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I've learned to do all my own maintenance with the exception of wheel building. I do true the wheels and I have rebuilt the rear hub in a Mavic K10 but never built a set from scratch. The first time I tackle a job it never goes totally smoothly but it's a learning experience. I stressed out over replacing the BB on my TCR but that job was a lot easier than I expected.
I just couldn't deal with the turn around time on service. Not to mention the LBS is over 30 miles away and the local shop has really sub par wrenches. I've invested in tools and with the web and forums there's a lot of info if you choose to look for it. Besides like others have said it's a good feeling to be able to keep the ride humming. My new bike has DI2 so that's another learning curve to deal with. Fortunately they're pretty much maintenance free.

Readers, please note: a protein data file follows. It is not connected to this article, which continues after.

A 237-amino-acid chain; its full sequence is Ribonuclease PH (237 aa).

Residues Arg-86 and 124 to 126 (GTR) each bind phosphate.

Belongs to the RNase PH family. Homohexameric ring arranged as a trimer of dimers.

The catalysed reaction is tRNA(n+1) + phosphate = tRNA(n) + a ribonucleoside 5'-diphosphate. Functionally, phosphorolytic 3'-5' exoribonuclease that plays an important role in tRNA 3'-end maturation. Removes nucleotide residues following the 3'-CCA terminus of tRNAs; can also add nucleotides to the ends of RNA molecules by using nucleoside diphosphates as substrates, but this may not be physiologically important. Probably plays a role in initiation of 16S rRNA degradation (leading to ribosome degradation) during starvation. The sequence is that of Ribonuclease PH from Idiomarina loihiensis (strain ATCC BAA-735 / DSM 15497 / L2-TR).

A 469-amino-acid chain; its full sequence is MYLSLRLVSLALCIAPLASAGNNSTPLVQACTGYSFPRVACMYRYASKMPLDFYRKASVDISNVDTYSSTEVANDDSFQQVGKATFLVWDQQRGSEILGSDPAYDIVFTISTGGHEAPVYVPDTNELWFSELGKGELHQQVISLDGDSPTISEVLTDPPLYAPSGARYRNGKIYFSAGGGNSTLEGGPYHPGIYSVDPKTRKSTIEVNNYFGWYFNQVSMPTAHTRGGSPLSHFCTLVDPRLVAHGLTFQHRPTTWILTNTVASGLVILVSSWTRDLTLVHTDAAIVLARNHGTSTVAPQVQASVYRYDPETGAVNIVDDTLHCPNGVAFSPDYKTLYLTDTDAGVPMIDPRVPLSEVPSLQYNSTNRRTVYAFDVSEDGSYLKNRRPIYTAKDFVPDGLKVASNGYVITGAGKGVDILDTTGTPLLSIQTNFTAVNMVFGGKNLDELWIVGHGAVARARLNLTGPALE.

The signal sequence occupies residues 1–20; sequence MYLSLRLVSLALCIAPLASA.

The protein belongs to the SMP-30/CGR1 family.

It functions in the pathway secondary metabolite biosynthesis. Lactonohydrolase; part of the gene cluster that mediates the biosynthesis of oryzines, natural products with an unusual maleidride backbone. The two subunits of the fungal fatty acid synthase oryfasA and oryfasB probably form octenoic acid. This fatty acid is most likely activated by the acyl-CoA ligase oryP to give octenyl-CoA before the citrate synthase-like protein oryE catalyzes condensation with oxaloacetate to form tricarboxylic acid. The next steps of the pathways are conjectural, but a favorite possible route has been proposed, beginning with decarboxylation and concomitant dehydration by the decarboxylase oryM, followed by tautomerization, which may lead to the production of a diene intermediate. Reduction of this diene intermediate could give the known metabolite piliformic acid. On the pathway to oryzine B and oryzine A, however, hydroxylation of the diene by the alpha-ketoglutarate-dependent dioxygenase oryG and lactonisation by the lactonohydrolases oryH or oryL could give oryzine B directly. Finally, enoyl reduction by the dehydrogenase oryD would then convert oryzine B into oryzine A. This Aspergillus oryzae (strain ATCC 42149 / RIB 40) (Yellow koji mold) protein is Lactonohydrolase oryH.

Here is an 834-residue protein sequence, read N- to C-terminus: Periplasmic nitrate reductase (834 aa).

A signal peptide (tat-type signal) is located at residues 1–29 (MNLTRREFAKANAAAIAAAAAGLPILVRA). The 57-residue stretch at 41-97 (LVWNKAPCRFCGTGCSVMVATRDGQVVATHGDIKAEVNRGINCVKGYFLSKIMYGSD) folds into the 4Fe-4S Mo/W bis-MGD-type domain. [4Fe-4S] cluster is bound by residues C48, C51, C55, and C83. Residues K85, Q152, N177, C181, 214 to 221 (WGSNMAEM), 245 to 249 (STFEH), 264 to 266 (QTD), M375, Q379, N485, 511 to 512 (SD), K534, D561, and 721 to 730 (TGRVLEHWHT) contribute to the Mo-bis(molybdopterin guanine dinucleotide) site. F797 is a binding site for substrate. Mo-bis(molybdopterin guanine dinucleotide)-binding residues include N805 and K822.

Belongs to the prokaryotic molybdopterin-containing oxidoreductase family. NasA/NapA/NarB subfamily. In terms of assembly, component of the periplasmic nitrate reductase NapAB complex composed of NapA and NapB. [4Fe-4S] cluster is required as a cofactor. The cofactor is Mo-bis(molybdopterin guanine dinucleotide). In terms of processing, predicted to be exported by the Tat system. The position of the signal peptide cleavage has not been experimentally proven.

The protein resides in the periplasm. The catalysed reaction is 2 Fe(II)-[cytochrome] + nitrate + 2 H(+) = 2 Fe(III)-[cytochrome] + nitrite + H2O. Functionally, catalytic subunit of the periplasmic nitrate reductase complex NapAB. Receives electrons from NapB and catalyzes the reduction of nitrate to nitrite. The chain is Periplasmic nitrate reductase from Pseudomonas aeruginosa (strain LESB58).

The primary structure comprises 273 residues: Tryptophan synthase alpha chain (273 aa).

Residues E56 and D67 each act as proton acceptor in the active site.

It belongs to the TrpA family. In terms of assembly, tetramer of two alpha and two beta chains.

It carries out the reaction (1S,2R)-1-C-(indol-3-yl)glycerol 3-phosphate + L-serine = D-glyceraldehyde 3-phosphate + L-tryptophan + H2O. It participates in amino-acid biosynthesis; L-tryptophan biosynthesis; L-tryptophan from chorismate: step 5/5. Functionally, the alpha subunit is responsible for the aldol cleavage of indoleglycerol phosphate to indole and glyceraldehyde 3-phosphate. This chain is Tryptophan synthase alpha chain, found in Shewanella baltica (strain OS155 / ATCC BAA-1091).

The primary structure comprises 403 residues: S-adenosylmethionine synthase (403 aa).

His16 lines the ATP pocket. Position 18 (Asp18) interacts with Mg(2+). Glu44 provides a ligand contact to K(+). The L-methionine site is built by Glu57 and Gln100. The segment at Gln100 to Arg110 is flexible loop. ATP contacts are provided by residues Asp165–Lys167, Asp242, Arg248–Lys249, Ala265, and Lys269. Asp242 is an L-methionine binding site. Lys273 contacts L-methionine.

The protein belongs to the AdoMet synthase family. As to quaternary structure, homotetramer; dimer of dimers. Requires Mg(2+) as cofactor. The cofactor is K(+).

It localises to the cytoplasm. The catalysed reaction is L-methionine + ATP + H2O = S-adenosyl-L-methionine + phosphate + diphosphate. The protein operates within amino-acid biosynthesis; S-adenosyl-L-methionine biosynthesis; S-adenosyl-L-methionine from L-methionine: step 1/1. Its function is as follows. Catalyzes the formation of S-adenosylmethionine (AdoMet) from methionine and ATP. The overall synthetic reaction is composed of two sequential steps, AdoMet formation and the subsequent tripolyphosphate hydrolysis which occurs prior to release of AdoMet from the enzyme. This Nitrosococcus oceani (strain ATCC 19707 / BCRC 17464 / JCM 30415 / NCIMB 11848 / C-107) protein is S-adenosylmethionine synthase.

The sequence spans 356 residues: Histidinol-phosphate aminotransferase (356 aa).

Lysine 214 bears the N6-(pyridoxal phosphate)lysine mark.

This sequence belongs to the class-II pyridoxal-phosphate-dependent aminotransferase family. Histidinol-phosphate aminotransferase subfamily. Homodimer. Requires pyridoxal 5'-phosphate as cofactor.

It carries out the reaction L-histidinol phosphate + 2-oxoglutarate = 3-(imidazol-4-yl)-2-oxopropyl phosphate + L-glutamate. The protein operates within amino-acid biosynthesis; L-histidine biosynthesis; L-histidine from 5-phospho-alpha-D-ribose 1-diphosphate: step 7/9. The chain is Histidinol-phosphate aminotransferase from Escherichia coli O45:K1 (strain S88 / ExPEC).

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Old 02-22-15, 10:16 AM
  #95  
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I'm fortunate with two exceptionally good LBS nearby. If I have a complicated issue, I drop the bike off. They can fix, and I know it's done completly right, in a fraction of the time I can.

If cycles are as simple as some believe, we wouldn't have extensive threads of creaking BB30s, noises that are hard to find, etc.

Plus I've got a lot of other hobbies and interest and a job where I put in around 60 hours per week. I'm mechanically skilled and built up cars when I was younger, did all my work on my boats, and major home projects. But instead of buying more specialized tools and worrying about whether I have all the parts on hand, I just drop the bike off. The LBS always asks if I want to wait but I usually just come back another time.